Serene Singh isn’t working toward a career—she’s working toward a movement.

A senior studying journalism and political science, her mission is distinct: to help others develop the same sense of confidence and courage that propels her into uncharted territory.

“I believe so recklessly and relentlessly in my dreams,” she said while speaking at a CU Boulder NEXT event in Denver last January.

This year, Singh became the first woman in university history and the first CU Boulder student in 25 years to earn a Rhodes Scholarship to attend graduate school at Oxford University in England. She’s also a Colorado Boettcher Scholar and the winner of a Truman Scholarship, granted to college students who show a commitment to public service leadership.

“Her leadership skills are rooted in the notion of helping others rise along with her, which I deeply admire,” says Assistant Professor Ross Taylor, who has taught Singh in several of his journalism classes.

Singh began her college career as a political science major to prepare for law school. After taking a video editing class with Taylor, she added journalism as a major. She found that classes on video editing and visual storytelling gave her technical skills to back up her natural strengths—a lesson she first learned as a head editor of Rampart High School’s weekly student newscast, KRAM.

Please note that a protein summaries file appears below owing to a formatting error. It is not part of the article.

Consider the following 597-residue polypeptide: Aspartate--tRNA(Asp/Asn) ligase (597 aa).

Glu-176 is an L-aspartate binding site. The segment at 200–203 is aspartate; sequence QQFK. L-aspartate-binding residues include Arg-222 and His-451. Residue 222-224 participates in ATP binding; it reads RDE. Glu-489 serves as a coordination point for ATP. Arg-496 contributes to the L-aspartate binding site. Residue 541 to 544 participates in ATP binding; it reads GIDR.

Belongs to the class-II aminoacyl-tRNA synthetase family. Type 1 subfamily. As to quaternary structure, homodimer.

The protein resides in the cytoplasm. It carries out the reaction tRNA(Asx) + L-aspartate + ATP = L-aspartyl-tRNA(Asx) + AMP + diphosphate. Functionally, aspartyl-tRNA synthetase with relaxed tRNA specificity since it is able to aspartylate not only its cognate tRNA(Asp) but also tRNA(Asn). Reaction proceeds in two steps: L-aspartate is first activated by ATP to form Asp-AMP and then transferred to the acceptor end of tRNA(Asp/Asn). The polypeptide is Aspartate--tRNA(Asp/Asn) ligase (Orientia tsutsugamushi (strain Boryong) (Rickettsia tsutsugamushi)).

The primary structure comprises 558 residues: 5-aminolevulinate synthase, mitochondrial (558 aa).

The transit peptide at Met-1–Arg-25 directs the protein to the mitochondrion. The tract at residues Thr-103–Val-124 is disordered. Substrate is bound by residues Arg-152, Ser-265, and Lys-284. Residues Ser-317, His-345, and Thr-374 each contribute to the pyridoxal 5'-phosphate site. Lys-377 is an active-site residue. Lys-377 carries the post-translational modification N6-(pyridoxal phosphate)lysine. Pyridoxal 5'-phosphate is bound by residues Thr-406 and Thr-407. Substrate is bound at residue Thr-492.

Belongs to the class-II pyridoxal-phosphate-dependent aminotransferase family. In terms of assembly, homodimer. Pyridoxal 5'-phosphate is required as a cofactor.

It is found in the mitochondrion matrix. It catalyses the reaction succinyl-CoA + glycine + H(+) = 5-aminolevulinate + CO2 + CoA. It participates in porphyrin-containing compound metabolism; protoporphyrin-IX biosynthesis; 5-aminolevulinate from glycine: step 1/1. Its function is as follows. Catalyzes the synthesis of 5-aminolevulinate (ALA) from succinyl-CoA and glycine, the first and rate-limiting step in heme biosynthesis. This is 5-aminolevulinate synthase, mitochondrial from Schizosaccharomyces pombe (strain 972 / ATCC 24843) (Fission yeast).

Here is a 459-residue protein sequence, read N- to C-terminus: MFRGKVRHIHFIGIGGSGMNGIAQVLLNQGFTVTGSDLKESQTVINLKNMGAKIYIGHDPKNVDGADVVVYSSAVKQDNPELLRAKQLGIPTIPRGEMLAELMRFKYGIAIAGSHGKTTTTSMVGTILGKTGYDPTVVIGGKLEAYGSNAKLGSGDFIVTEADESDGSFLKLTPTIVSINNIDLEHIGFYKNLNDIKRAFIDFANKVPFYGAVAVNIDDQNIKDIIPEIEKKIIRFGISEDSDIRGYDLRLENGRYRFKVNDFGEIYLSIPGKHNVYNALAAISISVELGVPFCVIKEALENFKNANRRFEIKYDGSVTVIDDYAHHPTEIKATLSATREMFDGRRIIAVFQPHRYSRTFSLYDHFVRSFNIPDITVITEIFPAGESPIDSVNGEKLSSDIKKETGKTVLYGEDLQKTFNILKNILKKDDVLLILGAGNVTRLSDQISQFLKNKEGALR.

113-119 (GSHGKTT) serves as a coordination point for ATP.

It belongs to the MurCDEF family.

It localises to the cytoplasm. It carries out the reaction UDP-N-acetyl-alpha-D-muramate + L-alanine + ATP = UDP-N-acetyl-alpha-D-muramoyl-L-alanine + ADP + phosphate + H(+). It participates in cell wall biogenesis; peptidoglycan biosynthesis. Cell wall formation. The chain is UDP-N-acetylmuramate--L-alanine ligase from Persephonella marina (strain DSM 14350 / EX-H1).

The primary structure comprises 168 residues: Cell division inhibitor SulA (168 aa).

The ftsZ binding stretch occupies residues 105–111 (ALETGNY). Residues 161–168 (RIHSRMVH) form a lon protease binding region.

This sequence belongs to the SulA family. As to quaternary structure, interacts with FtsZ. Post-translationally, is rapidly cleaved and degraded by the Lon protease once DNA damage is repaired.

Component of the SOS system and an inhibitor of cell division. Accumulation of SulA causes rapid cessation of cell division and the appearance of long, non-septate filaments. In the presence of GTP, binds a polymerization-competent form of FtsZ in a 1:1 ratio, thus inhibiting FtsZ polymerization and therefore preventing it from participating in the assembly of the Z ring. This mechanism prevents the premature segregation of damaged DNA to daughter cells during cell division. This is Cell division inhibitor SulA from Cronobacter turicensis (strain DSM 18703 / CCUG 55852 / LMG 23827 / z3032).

“I had to tap into my strengths at that time and say, ‘I don’t really know how to edit, I don’t know programs, but I do know public speaking. I do know how to write a good story. I do know how to phrase things in a way that make sense to the heart,’” says Singh, who grew up in Colorado Springs, Colorado.

In and out of class, Singh has leveraged her interests—from journalism to political science to public speaking—to forge her own path. In doing so, she’s found ways to support others, as well.

In 2012, Singh, who is Sikh American and whose parents are from India, founded the Colorado Bhangra dance team with two other students. Later, she founded the Serenity Project, a nonprofit that aims to build confidence in young women through beauty pageants and mentorship.

Her experiences building inclusive spaces, especially for women and ethnic and religious minorities, have influenced her worldview. In summer 2016, while interning with Sen. Cory Gardner, R-Colo., in Washington, D.C., she noticed that policies designed to help women in need often lack representation or contributions from the groups they’re geared toward.

“I was constantly going to briefings about foster care, about education, about domestic abuse, about human trafficking,” she says. “I noticed, whenever they were talking about women’s issues, very few times were women in the room.”

Singh, who also serves as chief justice of the CU Student Government, ultimately hopes to serve on the U.S. Supreme Court.

“No American of South Asian heritage has sat on the nation’s highest court,” she says. “I want our government to look more like our country in every single sense of the word.”